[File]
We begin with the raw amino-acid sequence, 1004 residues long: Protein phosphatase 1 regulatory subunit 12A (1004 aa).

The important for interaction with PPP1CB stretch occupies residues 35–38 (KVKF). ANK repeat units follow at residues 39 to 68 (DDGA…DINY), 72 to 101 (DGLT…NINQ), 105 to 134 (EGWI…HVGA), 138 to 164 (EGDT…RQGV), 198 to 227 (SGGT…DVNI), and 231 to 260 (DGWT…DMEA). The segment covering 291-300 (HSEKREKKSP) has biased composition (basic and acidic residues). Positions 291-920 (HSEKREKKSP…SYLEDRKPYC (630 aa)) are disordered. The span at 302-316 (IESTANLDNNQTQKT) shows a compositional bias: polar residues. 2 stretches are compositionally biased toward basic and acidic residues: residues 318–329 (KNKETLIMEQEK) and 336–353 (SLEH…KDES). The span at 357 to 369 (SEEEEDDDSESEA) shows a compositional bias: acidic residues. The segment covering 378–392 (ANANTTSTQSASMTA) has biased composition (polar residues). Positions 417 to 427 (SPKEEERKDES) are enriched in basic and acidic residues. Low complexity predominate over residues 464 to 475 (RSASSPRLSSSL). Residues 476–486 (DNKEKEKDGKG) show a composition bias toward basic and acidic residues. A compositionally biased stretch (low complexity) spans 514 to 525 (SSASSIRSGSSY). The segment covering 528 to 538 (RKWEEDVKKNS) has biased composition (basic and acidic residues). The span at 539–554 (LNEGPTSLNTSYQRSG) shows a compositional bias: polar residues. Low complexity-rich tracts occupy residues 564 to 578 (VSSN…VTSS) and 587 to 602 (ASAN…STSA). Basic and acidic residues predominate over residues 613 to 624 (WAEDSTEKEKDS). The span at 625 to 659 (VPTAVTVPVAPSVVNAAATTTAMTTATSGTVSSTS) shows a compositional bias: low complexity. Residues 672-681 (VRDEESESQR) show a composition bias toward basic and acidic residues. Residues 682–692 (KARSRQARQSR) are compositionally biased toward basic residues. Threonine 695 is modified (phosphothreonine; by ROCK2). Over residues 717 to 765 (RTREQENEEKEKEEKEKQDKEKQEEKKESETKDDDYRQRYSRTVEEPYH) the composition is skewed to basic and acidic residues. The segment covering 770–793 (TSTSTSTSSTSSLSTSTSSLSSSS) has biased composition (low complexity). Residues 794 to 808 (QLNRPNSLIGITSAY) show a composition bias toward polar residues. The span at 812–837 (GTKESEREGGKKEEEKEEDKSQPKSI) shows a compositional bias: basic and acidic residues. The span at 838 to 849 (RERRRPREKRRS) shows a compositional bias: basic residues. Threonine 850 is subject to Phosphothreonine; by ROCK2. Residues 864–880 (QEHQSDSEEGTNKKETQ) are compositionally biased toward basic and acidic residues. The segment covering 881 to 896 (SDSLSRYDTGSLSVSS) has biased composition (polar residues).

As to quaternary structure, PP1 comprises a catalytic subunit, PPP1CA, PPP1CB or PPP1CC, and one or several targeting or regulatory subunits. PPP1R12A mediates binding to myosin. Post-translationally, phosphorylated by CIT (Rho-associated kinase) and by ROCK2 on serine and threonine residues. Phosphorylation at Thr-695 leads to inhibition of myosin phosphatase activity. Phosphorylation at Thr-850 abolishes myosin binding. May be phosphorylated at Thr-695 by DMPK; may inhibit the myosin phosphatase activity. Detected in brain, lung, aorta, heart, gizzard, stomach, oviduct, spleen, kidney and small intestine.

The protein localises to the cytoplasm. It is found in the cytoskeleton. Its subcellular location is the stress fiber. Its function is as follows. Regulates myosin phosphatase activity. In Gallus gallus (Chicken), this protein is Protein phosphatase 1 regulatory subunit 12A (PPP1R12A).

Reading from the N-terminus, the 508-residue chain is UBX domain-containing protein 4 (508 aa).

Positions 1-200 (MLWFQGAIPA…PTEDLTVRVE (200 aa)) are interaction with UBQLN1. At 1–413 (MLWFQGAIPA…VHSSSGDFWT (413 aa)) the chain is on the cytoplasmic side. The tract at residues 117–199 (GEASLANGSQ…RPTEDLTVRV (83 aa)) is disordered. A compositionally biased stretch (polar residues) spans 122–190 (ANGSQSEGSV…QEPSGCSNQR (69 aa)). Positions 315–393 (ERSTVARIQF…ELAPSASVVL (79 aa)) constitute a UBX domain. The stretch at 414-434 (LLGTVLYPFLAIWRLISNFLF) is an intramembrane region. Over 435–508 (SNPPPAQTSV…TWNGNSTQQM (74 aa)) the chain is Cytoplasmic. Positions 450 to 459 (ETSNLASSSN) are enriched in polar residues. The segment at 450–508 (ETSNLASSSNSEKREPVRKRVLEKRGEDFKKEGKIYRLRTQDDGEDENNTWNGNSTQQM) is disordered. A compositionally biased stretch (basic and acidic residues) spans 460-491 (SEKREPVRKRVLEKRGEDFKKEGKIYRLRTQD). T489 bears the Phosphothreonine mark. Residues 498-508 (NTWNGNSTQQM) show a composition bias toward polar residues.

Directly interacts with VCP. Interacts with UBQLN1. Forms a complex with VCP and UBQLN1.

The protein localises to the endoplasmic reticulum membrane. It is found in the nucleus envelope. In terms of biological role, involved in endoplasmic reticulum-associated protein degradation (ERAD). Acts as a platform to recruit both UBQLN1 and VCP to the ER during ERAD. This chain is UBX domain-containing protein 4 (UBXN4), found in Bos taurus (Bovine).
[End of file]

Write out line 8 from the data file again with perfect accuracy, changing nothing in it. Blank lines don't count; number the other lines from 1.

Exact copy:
The protein localises to the endoplasmic reticulum membrane. It is found in the nucleus envelope. In terms of biological role, involved in endoplasmic reticulum-associated protein degradation (ERAD). Acts as a platform to recruit both UBQLN1 and VCP to the ER during ERAD. This chain is UBX domain-containing protein 4 (UBXN4), found in Bos taurus (Bovine).